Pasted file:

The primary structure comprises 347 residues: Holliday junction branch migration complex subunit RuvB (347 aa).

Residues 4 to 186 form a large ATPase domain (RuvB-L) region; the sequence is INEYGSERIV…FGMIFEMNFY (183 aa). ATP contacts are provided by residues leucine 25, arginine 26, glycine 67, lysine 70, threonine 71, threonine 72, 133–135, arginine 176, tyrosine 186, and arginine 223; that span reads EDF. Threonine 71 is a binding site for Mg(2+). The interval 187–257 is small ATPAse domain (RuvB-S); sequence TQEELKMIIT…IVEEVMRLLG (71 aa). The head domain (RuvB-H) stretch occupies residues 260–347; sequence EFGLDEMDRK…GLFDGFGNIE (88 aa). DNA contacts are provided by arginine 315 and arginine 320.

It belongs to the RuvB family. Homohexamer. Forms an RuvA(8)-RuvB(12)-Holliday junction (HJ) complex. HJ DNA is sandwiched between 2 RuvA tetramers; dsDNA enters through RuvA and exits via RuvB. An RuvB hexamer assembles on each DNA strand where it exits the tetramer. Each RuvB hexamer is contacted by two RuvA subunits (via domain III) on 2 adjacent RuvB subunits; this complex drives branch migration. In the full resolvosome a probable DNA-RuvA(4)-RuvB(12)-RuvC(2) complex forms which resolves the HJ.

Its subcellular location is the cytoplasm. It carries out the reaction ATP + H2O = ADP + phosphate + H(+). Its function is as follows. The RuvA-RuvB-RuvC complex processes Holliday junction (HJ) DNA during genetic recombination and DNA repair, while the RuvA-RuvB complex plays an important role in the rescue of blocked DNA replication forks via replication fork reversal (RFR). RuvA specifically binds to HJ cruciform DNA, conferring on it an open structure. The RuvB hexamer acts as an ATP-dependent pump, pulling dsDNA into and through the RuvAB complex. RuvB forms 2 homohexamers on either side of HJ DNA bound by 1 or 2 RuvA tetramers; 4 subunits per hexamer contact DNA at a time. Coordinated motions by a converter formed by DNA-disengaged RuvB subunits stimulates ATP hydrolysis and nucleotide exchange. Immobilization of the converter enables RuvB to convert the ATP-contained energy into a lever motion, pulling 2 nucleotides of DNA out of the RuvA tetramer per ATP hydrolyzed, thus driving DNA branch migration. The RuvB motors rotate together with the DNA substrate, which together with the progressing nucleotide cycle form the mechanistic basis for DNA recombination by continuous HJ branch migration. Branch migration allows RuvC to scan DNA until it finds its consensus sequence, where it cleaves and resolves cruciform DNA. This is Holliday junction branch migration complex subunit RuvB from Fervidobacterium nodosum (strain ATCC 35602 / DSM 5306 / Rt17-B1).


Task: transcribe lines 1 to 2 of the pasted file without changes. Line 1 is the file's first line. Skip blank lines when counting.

The primary structure comprises 347 residues: Holliday junction branch migration complex subunit RuvB (347 aa).

Residues 4 to 186 form a large ATPase domain (RuvB-L) region; the sequence is INEYGSERIV…FGMIFEMNFY (183 aa). ATP contacts are provided by residues leucine 25, arginine 26, glycine 67, lysine 70, threonine 71, threonine 72, 133–135, arginine 176, tyrosine 186, and arginine 223; that span reads EDF. Threonine 71 is a binding site for Mg(2+). The interval 187–257 is small ATPAse domain (RuvB-S); sequence TQEELKMIIT…IVEEVMRLLG (71 aa). The head domain (RuvB-H) stretch occupies residues 260–347; sequence EFGLDEMDRK…GLFDGFGNIE (88 aa). DNA contacts are provided by arginine 315 and arginine 320.